McDonald’s is trademarking a new phrase focused on simplicity

Simplify me.
Simplify me.
Image: AP Photo/Candice Choi
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McDonald’s has chalked its recent turnaround up to all-day breakfast, and the numbers certainly support that story:

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But another ongoing effort—which the US-based fast food chain hopes will be similarly transformative—is menu simplification. In late 2014, McDonald’s sold 121 items, 75% more than what it offered just 10 years earlier. There were Mighty Wings and McWraps, Egg White Delights and blueberry pomegranate smoothies. The menu bloat slowed service, confused customers, and confounded analysts. In 2015, McDonald’s slowly started cutting back.

Now, several months out from its successful all-day breakfast launch, McDonald’s looks like it’s getting ready to bring the focus back to simplicity. Earlier this month, the company filed a trademark application for the phrase, “The Simpler the Better.” The application was first reported by BurgerBusiness, which noted that McDonald’s is testing a “Simple Delights” menu of lower-calorie items in San Diego. McDonald’s told Quartz in a statement that it ”can’t share details at this time as to how this trademark may or may not be used.”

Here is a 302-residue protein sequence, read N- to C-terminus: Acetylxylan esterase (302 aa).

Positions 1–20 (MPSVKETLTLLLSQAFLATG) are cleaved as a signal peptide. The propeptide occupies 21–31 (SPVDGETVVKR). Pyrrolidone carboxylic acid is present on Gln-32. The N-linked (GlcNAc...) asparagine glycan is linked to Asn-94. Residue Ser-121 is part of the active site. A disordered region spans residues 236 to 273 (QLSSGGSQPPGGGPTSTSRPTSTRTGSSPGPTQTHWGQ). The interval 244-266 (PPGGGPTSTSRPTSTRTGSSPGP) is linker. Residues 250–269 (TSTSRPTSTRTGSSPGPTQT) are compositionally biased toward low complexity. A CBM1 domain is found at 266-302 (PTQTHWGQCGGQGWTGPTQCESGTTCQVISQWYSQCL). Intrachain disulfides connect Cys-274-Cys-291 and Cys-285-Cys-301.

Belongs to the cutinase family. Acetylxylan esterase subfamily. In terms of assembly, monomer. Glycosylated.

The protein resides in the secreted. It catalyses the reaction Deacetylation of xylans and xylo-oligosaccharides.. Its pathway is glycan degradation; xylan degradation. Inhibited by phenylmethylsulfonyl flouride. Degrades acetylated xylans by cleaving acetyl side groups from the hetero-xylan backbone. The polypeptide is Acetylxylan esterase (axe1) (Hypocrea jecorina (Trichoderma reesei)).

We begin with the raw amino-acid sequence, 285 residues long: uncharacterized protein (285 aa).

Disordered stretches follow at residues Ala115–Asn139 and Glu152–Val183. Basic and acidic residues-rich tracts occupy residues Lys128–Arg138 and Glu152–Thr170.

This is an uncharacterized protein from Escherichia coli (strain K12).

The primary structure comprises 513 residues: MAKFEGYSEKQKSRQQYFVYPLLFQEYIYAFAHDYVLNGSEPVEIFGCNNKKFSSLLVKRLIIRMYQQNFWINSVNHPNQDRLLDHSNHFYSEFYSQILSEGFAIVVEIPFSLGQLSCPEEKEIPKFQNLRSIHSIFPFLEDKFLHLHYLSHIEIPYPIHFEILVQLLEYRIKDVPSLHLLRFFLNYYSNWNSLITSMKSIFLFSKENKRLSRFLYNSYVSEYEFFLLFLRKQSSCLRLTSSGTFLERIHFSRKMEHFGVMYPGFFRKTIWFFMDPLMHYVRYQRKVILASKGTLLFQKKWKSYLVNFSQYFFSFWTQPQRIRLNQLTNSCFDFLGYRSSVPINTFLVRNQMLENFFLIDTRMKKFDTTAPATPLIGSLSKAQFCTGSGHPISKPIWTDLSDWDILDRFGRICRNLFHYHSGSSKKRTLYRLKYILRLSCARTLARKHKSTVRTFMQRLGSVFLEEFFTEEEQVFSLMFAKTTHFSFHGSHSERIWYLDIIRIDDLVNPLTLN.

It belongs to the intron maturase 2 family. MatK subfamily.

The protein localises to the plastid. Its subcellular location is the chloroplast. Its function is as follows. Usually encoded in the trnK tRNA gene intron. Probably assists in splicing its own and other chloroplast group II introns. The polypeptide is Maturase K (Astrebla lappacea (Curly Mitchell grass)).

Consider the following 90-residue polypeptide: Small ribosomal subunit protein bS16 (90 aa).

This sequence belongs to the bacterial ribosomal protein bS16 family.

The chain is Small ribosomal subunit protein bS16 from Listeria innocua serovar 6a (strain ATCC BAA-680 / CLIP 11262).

Simplicity, it turns out, hasn’t paired so well with other McDonald’s initiatives. Nationwide all-day breakfast didn’t streamline McDonald’s menu so much as complicate it, and immediately after the October rollout franchisees declared the initiative a logistical nightmare. Over the last year, McDonald’s has also introduced an “artisan” chicken sandwich and tested everything from customized burgers to a Chicken McGriddle, menu experiments that seem more about throwing-it-at-the-wall-and-seeing-what-sticks than simplicity.

On the other hand, McDonald’s had a stellar fourth quarter. Sales are up, the stock is near an all-time high. Things are good. If the company needs a little time to figure out where it falls on simplicity—in branding and in practice—it has earned that prerogative. Plus, ”the simpler the better” is so, so much better than at least one past slogan: “lovin’ beats hatin’